He turned around the fortunes at Asda and sold it to Walmart for £6.7bn, but Allan Leighton could be heading for his toughest role yet at the Co-op.

The Co-operative

Leighton has sat on the boards of countless companies and also written a business book featuring all the top leaders, and this week he emerged as the frontrunner to become the first independent chair of the Co-operative Group.

He clearly isn’t a man afraid of tough gigs, in fact you could say he relishes them.

This is the man who headed the revival of Asda and took over as chairman of the loss-making Royal Mail. “I could have taken an easier job but I wanted to take it on because it was tough,” the 61-year-old said at the time of leaving Royal Mail.

For the Co-op, the hire of Leighton would be considered a boost as the mutual looks to rebuild its reputation after a period of turmoil.

Over the past few years the Co-op Bank announced a £1.5bn capital shortfall, saw its chairman Paul Flowers arrested for drug use and was plummeted into further disarray when its new group chief executive Euan Sutherland quit after details of his pay package were leaked to the media.

The potential addition of Leighton will therefore be viewed as a coup for the Co-op.

‘Man of the people’

If Leighton joins the Co-op’s ranks, headhunter Moira Benigson believes he’ll be a hands on leader.

“He’s a man of the people,” she says. “Allan is brilliant at galvanising the troops. He’s highly inspirational and from a retail perspective, he’s hands on – he’ll be at the checkout, inspiring those working on customer service. He’s also got a big personality and a big smile.”

“He’s highly inspirational and from a retail perspective, he’s hands on”

Moira Benigson

Despite being the son of a Co-op store manager, Leighton’s first love wasn’t retail, in fact, he had high hopes of becoming a professional football until he broke his leg when he was 15. He might not have turned into a millionaire soccer star but he did become a millionaire businessman.

He started his career as a salesman at Mars Confectionery, worked his way up through the business before leaving in 1991 for a brief fling at Pedigree Petfoods, where he was sales director.

There he would take the obsession for detail that he learnt from the Mars family to the extreme by tasting the products. “The thing you can taste in dog food is the gravy,” he told the Guardian in 2007. “Cat food is like pate. If you eat Sheba, you wouldn’t know the difference. Sheba is great.”

Move to Asda

Perhaps dog and cat food weren’t to his taste, because in 1992 he joined Asda as group marketing director. Here he would apparently wear an employee badge like other staff, reading: “Allan – happy to help.”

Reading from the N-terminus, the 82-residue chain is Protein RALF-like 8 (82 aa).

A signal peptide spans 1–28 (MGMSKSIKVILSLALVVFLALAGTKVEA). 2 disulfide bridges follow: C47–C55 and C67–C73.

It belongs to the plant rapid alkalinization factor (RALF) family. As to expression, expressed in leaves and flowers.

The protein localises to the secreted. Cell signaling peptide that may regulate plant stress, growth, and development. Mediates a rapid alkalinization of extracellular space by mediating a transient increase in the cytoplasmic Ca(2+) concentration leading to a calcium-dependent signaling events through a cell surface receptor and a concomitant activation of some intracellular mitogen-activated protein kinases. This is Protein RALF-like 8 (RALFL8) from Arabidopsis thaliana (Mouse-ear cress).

His style of management is evident in the SHITMs (stores head office interactive trading meetings) he held, where he would, according to the Guardian, put a plank on the boardroom table that people had to walk if they couldn’t come up with an answer to his questions.

In September 1996 he was appointed chief executive of Asda, turning around the business with chairman Archie Norman in spectacular style, developing it from a £500m business before selling it to Walmart in 1999 for a cool £6.7bn. He stayed on for a year, becoming president and chief executive of Walmart Europe but left in November 2000 and declared he was “going plural”.

The hardworking businessman kept to his word, adding a string of roles to his bow, including non-executive of Sky, chairman roles at Lastminute.com, Pandora (where he is now chief executive until March when Anders Colding Friis takes the reins), Peacocks, Matalan, Office and set-top box manufacturer Pace.

As well as turning around companies, he’s also penned the book, On Leadership: Practical Wisdom from the People Who Know, in which he invited Britain’s top businessmen and women, including Sir Philip Green, Rupert Murdoch and Justin King, to give their views on leadership.

Leighton has previously spoken of several key characteristics that leaders need if they are to win in retail: focus, energy, charisma, drive and impatience and cited Microsoft founder Bill Gates as an example. “He doesn’t have an outgoing personality, but he has the sort of personality that has the charisma to drive people,” he said.

The Co-op will be hoping that Leighton can similarly rally the troops if he becomes chair of the mutual.